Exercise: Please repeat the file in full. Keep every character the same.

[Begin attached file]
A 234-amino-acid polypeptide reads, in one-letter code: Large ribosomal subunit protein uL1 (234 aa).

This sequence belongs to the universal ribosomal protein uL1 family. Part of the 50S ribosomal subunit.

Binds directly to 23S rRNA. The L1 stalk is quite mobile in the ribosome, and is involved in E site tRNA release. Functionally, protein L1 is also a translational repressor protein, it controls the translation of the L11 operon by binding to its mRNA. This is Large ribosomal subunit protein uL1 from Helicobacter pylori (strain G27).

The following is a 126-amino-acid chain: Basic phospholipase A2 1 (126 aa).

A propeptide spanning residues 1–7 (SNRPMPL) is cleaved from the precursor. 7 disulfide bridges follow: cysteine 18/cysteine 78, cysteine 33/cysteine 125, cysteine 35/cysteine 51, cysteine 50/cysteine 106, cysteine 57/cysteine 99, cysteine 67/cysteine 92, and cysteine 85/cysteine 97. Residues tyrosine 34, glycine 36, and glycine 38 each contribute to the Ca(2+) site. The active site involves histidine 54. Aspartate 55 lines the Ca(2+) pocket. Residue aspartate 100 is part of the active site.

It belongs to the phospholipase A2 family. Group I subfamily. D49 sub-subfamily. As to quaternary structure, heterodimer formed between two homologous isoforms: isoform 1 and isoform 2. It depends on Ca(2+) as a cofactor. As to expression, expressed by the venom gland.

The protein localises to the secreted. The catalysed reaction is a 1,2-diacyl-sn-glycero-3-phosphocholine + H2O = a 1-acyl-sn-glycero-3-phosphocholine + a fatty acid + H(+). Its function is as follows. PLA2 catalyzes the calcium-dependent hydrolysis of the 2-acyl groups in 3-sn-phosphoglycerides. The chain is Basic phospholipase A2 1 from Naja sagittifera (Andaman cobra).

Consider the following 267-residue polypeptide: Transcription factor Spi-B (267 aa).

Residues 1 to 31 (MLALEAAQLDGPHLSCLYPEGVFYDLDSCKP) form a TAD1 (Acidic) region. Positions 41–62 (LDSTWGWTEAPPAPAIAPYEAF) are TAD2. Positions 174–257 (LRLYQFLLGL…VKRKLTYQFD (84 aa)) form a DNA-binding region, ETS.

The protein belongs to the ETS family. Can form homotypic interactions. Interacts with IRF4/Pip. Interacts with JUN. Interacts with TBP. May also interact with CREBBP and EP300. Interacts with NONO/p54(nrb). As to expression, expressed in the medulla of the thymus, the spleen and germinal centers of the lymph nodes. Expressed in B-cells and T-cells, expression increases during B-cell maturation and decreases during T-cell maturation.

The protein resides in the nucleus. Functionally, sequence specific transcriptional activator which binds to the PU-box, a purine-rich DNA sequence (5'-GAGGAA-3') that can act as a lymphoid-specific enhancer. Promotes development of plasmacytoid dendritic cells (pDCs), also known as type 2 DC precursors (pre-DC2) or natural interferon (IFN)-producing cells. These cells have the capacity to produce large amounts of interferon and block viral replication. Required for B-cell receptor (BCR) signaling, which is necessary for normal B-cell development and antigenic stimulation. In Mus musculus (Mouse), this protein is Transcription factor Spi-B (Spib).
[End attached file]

A 234-amino-acid polypeptide reads, in one-letter code: Large ribosomal subunit protein uL1 (234 aa).

This sequence belongs to the universal ribosomal protein uL1 family. Part of the 50S ribosomal subunit.

Binds directly to 23S rRNA. The L1 stalk is quite mobile in the ribosome, and is involved in E site tRNA release. Functionally, protein L1 is also a translational repressor protein, it controls the translation of the L11 operon by binding to its mRNA. This is Large ribosomal subunit protein uL1 from Helicobacter pylori (strain G27).

The following is a 126-amino-acid chain: Basic phospholipase A2 1 (126 aa).

A propeptide spanning residues 1–7 (SNRPMPL) is cleaved from the precursor. 7 disulfide bridges follow: cysteine 18/cysteine 78, cysteine 33/cysteine 125, cysteine 35/cysteine 51, cysteine 50/cysteine 106, cysteine 57/cysteine 99, cysteine 67/cysteine 92, and cysteine 85/cysteine 97. Residues tyrosine 34, glycine 36, and glycine 38 each contribute to the Ca(2+) site. The active site involves histidine 54. Aspartate 55 lines the Ca(2+) pocket. Residue aspartate 100 is part of the active site.

It belongs to the phospholipase A2 family. Group I subfamily. D49 sub-subfamily. As to quaternary structure, heterodimer formed between two homologous isoforms: isoform 1 and isoform 2. It depends on Ca(2+) as a cofactor. As to expression, expressed by the venom gland.

The protein localises to the secreted. The catalysed reaction is a 1,2-diacyl-sn-glycero-3-phosphocholine + H2O = a 1-acyl-sn-glycero-3-phosphocholine + a fatty acid + H(+). Its function is as follows. PLA2 catalyzes the calcium-dependent hydrolysis of the 2-acyl groups in 3-sn-phosphoglycerides. The chain is Basic phospholipase A2 1 from Naja sagittifera (Andaman cobra).

Consider the following 267-residue polypeptide: Transcription factor Spi-B (267 aa).

Residues 1 to 31 (MLALEAAQLDGPHLSCLYPEGVFYDLDSCKP) form a TAD1 (Acidic) region. Positions 41–62 (LDSTWGWTEAPPAPAIAPYEAF) are TAD2. Positions 174–257 (LRLYQFLLGL…VKRKLTYQFD (84 aa)) form a DNA-binding region, ETS.

The protein belongs to the ETS family. Can form homotypic interactions. Interacts with IRF4/Pip. Interacts with JUN. Interacts with TBP. May also interact with CREBBP and EP300. Interacts with NONO/p54(nrb). As to expression, expressed in the medulla of the thymus, the spleen and germinal centers of the lymph nodes. Expressed in B-cells and T-cells, expression increases during B-cell maturation and decreases during T-cell maturation.

The protein resides in the nucleus. Functionally, sequence specific transcriptional activator which binds to the PU-box, a purine-rich DNA sequence (5'-GAGGAA-3') that can act as a lymphoid-specific enhancer. Promotes development of plasmacytoid dendritic cells (pDCs), also known as type 2 DC precursors (pre-DC2) or natural interferon (IFN)-producing cells. These cells have the capacity to produce large amounts of interferon and block viral replication. Required for B-cell receptor (BCR) signaling, which is necessary for normal B-cell development and antigenic stimulation. In Mus musculus (Mouse), this protein is Transcription factor Spi-B (Spib).